Onto Day 2 of our 12 Days of Early 90’s Hip Hop and we look at another classic, this time from 1992. Mecca and the Soul Brother – Pete Rock and C. L. Smooth (1992) Produced by Pete Rock, C. L. Smooth and Large Professor The debut album from Pete Rock and C. L. Smooth …
Onto Day 2 of our 12 Days of Early 90’s Hip Hop and we look at another classic, this time from 1992.
Mecca and the Soul Brother – Pete Rock and C. L. Smooth (1992)
Produced by Pete Rock, C. L. Smooth and Large Professor
The debut album from Pete Rock and C. L. Smooth came at an important time for rap music. It’s hard to believe that this record was made over twenty years ago – partly because I feel young as fuck and I remember it being released – but also because it still feels as complete and exceptional now as it did then. Hip Hop producers and artists at this time were still (somewhat controversially) using samples like their own personal home orchestra, selecting tracks and beats that worked perfectly for their particular project. Nowadays, copyright issues make this significantly more difficult. Which is why you get that over-processed tinny, shit that passes itself off as music these days. I’m old, leave me be.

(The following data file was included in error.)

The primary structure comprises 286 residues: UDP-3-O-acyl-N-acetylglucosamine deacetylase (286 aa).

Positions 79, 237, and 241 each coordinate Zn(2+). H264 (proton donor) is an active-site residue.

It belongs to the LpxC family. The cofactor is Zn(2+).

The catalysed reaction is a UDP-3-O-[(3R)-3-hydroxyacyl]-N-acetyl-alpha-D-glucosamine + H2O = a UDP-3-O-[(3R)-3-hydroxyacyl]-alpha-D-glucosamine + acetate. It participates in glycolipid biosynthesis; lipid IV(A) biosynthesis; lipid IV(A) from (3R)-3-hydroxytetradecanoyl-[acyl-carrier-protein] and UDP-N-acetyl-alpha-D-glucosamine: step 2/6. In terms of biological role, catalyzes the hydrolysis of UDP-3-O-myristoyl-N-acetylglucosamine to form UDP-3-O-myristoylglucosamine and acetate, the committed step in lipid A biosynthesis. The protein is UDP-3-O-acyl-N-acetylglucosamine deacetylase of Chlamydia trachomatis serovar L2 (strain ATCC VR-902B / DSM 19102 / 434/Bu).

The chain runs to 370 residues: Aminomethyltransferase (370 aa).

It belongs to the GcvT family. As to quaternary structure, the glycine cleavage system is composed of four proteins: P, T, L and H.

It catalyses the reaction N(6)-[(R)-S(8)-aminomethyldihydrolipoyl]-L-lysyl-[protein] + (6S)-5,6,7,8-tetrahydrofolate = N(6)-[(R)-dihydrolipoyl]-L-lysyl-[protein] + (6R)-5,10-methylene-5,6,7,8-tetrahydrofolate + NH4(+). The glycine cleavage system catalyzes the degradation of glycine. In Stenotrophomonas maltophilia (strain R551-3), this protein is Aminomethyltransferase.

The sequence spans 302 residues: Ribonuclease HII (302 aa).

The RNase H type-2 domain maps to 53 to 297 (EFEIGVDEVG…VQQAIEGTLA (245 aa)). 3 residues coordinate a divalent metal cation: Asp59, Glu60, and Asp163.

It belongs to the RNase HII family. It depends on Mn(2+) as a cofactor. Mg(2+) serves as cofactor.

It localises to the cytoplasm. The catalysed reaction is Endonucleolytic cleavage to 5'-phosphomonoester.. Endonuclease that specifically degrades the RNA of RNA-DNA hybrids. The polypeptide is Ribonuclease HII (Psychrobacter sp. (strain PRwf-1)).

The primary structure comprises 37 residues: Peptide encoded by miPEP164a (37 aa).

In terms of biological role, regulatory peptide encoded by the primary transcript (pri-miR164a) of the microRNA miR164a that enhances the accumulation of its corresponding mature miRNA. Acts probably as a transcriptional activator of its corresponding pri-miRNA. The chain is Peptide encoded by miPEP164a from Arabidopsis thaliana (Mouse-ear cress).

Annnyway. This ability to sample what you wanted gave this jazz rap joint a full and fluid sound, in common with other great albums of the period. Like Gang Starr, they had that MC/ DJ duo thing in which each other’s talents were fully complemented. The record samples James Brown, Biz Markie and Parliament (among many more). I almost didn’t include this record, as although I love it and it’s commonly perceived a classic, other records had more meaning to me. The reason I included it, is because I appreciate the artists, the production values of the record and – perhaps most crucially – the record includes the beautiful They Reminisce Over You (T. R. O. Y.) which for some is considered to be one of the greatest Hip Hop singles of all time, with the famous Tom Scott hook.
There is no cursing on this record. It’s nice that a Hip Hop record without expletives receives such critical acclaim, but mother FUCK I like to swear. Don’t let that put you off. One of the most attractive facets of this record is that it doesn’t seem like the duo are trying too hard, because whilst God may love a trier – the Hip Hop community like your shit to look effortless.